Here's a new wrinkle in the EB-5 business: An employer got millions in EB-5 funds to run a shrimp farm and then didn't pay its workers.
Does the business get credit for creating these jobs without paychecks? Do the investors get their green cards anyway? As you might imagine, answers are not readily available.
Florida Organic Aquaculture, a for-profit enterprise, is a 22-acre shrimp farm in Fellsmere, Fla., and is reported by one news account to be a $16 million project that involved an unstated, but apparently substantial, amount of EB-5 investments.
It is only because of the crusading TV news team at WPBF, the ABC affiliate in Palm Beach, that the workers got any money at all, a partial payment for their work on the shrimp farm, according to the station's report.
Florida Organic Aquaculture's excuse for not paying the workers sounds a little like a "the dog ate my homework" response. Its CEO, Cliff Morris, told the station that an unnamed "foreign investor in the Middle East had tried to wire transfer a large sum, but that the investor's country blocked the transfer."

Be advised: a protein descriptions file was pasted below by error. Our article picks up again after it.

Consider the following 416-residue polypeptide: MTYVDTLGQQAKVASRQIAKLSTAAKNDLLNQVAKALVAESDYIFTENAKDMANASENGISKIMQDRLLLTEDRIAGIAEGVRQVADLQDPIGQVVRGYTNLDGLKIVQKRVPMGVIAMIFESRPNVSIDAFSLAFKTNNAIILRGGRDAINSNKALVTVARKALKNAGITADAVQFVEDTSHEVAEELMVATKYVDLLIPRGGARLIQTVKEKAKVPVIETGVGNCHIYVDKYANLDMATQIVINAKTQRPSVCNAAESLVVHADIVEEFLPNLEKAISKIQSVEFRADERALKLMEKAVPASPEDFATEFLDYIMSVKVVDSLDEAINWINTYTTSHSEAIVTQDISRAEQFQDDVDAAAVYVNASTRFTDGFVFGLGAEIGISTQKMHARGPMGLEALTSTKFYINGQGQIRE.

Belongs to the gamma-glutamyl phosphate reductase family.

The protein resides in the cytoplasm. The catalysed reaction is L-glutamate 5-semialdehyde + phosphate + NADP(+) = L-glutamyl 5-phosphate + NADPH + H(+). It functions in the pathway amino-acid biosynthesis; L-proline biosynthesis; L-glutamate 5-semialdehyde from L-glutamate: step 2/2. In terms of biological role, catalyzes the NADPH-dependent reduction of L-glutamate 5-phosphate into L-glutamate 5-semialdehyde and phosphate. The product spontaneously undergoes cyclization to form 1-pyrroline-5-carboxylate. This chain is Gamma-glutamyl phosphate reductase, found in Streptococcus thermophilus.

That suggests that the unnamed Middle Eastern country has really, really tight rules on its banks.
Meanwhile, speaking of mis-used funds and Florida, there's yet another report from yet another corner of the EB-5 cesspool. This is a follow-on to the massive Vermont scandal, involving the apparent theft of $50 million in EB-5 funds by Miami businessman Ariel Quiros.
One of the alien investors in the Vermont projects has hauled Raymond James, the brokerage firm, into federal court in Miami for mismanaging the moneys intended for a medical firm in Northern Vermont. Raymond James, according to a recent SEC filing, allowed Quiros to use margin accounts to stow the EB-5 funds in his possession, an unusual arrangement to say the least.
May the investor's lawyer be at least as successful as the TV news team in providing a little economic justice!